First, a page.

Up until the 1980s, the San Manuel Band of Mission Indians of Highland, Calif., were dirt poor, with a 75 percent unemployment rate. The tiny tribe lived on a reservation of 740 acres in the San Bernardino hills, mostly in mud huts without electricity or running water.
Then they invested in a project known as the San Manuel Indian Bingo and Casino.
Today, in addition to the casino, the tribe owns, in whole or part: a hotel and an office building in Washington, D.C.; a broadband Internet provider; an industrial park; a bottled water business; and the popular Twin Palms Restaurant in Pasadena, Calif. Future projects include a shopping center and hotel complex, and a resort on Lake Havasu.
Deron Marquez, the tribe’s youthful chairman, listed these assets Tuesday (Jan. 7) with the suave self-assurance and understated humor of a person very much at home behind a microphone.
“It’s part of our investment strategy to bank land. It’s a smart thing to do in California,” he said with a nod toward the icy Cambridge streets. “Hey, right now it’s 82 degrees there!”
Marquez spoke as part of a symposium sponsored by the Harvard Project on American Indian Economic Development (HPAIED) titled “The Economic Diversification of Gaming Revenues by American Indian Nations.”
The symposium, which brought together dozens of tribal leaders from all over the United States, is part of a two-and-a-half-year project focusing on the social and economic impact of Indian gaming. There will be two more symposia over the course of this year plus 100 site visits to tribes with casinos. The project will culminate in a published report and a series of case studies.
Not every tribe that has elected to open a casino has been as successful as the San Manuel Band, pointed out Katherine Spilde, an anthropologist who is the project’s director.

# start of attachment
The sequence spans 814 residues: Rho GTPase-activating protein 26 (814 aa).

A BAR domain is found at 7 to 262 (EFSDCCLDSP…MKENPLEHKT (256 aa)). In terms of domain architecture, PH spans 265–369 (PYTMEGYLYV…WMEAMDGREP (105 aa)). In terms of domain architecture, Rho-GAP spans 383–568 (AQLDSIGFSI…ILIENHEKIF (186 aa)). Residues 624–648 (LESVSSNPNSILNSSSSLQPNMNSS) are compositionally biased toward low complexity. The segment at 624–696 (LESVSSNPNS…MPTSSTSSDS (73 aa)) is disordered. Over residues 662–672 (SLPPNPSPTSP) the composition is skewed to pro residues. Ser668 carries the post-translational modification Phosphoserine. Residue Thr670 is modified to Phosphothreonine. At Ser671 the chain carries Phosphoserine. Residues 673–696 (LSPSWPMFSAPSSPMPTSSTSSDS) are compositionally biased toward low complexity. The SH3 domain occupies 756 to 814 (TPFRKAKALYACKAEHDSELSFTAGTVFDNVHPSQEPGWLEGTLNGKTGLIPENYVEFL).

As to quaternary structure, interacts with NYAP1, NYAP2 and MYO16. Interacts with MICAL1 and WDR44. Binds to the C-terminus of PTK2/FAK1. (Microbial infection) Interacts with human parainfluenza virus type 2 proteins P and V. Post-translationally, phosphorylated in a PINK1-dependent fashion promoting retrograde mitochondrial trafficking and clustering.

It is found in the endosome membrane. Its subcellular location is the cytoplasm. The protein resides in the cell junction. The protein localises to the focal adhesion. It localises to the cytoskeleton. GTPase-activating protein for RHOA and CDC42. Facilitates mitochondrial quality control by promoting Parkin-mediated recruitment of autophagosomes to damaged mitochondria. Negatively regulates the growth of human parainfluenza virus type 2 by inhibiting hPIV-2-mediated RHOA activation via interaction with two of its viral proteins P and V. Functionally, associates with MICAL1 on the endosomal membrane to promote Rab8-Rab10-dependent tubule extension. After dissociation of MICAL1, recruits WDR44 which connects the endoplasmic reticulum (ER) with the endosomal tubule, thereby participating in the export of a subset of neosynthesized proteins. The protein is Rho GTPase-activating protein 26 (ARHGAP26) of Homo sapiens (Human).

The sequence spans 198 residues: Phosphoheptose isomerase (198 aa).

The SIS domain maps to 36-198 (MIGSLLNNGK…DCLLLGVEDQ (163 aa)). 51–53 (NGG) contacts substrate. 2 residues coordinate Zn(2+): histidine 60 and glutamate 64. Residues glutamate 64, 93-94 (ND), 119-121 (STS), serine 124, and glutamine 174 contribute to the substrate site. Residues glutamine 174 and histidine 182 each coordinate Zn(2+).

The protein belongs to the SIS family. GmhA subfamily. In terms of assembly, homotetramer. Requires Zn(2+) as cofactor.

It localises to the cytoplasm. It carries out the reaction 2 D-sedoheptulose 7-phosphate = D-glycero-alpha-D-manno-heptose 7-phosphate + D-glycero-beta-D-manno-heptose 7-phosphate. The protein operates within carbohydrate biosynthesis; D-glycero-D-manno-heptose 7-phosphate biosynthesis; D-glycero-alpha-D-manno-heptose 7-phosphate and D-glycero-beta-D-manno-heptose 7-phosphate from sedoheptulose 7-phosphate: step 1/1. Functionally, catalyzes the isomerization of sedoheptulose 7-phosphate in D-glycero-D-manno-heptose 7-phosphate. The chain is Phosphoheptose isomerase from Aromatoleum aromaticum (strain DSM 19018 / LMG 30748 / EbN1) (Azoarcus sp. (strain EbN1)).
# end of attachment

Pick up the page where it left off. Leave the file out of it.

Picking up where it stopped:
“Tribal sovereignty means that tribes are free to make their own mistakes,” she said. “Just because you have capital to invest doesn’t mean you’re going to get it right every time.”
Location is also a crucial factor in whether a tribe is able to make gaming work for them. J. Kurt Luger, executive director of the Great Plains Indian Gaming Association, spoke about how some Midwestern Indian casinos have failed to produce much revenue because the reservations on which they are based are too far from population centers.
Other tribes, like the Gila River Indian Community of Phoenix are more geographically blessed.
“They’ve been in Arizona for 3,000 years, and now Phoenix just happens to surround them,” Spilde said.
The tribal group, now numbering about 19,000, owns three casinos, four golf courses, a four-star spa and resort, in addition to orchards, cotton farms, and cattle ranches.
As Spilde points out, many tribes that have profited from casinos are now anxious to diversify because they realize that Indian gaming is politically vulnerable.
“It’s fine that we have gaming, but we don’t know how long it’s going to be around,” said John McCoy, director of governmental affairs of the Tulalip Tribes of Washington state. “We have it, but they want it, and they’re going to take it away from us, so we have to diversify.”
In the meantime, however, it is clear that gaming is benefiting Indian tribes in a variety of ways. Anthony Miranda, president of the California-based Pechanga Development Corporation, said, “We’re all for education. If any of our members want to go to school to learn anything, we’ll make it possible for them to do it.”
According to Joseph Kalt, co-director of HPAIED, the diversification of gaming revenues among Indian tribes is already well under way.
“The range of activities they’re involved in goes against the media image of Indian casinos. They’re into everything from sewage treatment to high-tech manufacturing,” he said.
Kalt said that one of the aims of the project is to allow tribes to learn from one another, not only at conferences like this one, but from case studies and journal articles that will be available to tribal leaders.
Hopefully, that knowledge will help more tribes follow the example of the San Manuel Band and leverage their gaming revenues to achieve economic independence. The extent to which this transformation is already taking place is not yet clear to the public, Kalt said.
“There’s a real sea change going on, and for the most part the media just isn’t getting it.”